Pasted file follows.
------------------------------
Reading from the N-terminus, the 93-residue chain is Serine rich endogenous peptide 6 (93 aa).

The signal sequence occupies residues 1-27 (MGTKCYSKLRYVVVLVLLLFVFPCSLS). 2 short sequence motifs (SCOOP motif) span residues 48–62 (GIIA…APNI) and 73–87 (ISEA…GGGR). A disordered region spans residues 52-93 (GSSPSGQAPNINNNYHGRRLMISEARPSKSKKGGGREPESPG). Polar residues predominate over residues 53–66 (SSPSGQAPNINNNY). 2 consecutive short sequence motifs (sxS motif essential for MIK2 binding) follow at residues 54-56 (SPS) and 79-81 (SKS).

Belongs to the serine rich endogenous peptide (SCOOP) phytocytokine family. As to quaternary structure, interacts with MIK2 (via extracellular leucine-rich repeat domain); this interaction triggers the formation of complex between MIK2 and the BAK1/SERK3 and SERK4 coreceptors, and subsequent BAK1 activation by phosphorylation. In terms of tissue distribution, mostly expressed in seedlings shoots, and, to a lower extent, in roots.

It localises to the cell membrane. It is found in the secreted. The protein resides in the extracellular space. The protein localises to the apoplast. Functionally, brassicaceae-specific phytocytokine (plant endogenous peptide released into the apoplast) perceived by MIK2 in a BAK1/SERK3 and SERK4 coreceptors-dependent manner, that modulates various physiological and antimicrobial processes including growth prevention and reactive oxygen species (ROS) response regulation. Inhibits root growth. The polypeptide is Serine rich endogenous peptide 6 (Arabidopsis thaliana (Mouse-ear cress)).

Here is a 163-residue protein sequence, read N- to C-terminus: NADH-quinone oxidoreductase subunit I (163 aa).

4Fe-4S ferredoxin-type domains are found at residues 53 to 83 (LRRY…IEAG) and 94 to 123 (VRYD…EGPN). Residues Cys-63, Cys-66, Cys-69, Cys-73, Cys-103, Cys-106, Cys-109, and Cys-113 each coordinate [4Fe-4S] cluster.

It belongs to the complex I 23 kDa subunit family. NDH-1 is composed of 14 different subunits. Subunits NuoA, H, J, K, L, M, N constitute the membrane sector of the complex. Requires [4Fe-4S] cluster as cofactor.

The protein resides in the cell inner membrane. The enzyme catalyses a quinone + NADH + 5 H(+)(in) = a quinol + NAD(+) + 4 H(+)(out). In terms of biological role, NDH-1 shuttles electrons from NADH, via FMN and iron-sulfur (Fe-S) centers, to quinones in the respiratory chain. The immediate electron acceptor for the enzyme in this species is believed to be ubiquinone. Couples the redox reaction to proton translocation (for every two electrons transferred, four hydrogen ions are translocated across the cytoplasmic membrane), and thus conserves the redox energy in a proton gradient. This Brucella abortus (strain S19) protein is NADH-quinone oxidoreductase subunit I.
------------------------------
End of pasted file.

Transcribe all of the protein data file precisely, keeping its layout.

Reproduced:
Reading from the N-terminus, the 93-residue chain is Serine rich endogenous peptide 6 (93 aa).

The signal sequence occupies residues 1-27 (MGTKCYSKLRYVVVLVLLLFVFPCSLS). 2 short sequence motifs (SCOOP motif) span residues 48–62 (GIIA…APNI) and 73–87 (ISEA…GGGR). A disordered region spans residues 52-93 (GSSPSGQAPNINNNYHGRRLMISEARPSKSKKGGGREPESPG). Polar residues predominate over residues 53–66 (SSPSGQAPNINNNY). 2 consecutive short sequence motifs (sxS motif essential for MIK2 binding) follow at residues 54-56 (SPS) and 79-81 (SKS).

Belongs to the serine rich endogenous peptide (SCOOP) phytocytokine family. As to quaternary structure, interacts with MIK2 (via extracellular leucine-rich repeat domain); this interaction triggers the formation of complex between MIK2 and the BAK1/SERK3 and SERK4 coreceptors, and subsequent BAK1 activation by phosphorylation. In terms of tissue distribution, mostly expressed in seedlings shoots, and, to a lower extent, in roots.

It localises to the cell membrane. It is found in the secreted. The protein resides in the extracellular space. The protein localises to the apoplast. Functionally, brassicaceae-specific phytocytokine (plant endogenous peptide released into the apoplast) perceived by MIK2 in a BAK1/SERK3 and SERK4 coreceptors-dependent manner, that modulates various physiological and antimicrobial processes including growth prevention and reactive oxygen species (ROS) response regulation. Inhibits root growth. The polypeptide is Serine rich endogenous peptide 6 (Arabidopsis thaliana (Mouse-ear cress)).

Here is a 163-residue protein sequence, read N- to C-terminus: NADH-quinone oxidoreductase subunit I (163 aa).

4Fe-4S ferredoxin-type domains are found at residues 53 to 83 (LRRY…IEAG) and 94 to 123 (VRYD…EGPN). Residues Cys-63, Cys-66, Cys-69, Cys-73, Cys-103, Cys-106, Cys-109, and Cys-113 each coordinate [4Fe-4S] cluster.

It belongs to the complex I 23 kDa subunit family. NDH-1 is composed of 14 different subunits. Subunits NuoA, H, J, K, L, M, N constitute the membrane sector of the complex. Requires [4Fe-4S] cluster as cofactor.

The protein resides in the cell inner membrane. The enzyme catalyses a quinone + NADH + 5 H(+)(in) = a quinol + NAD(+) + 4 H(+)(out). In terms of biological role, NDH-1 shuttles electrons from NADH, via FMN and iron-sulfur (Fe-S) centers, to quinones in the respiratory chain. The immediate electron acceptor for the enzyme in this species is believed to be ubiquinone. Couples the redox reaction to proton translocation (for every two electrons transferred, four hydrogen ions are translocated across the cytoplasmic membrane), and thus conserves the redox energy in a proton gradient. This Brucella abortus (strain S19) protein is NADH-quinone oxidoreductase subunit I.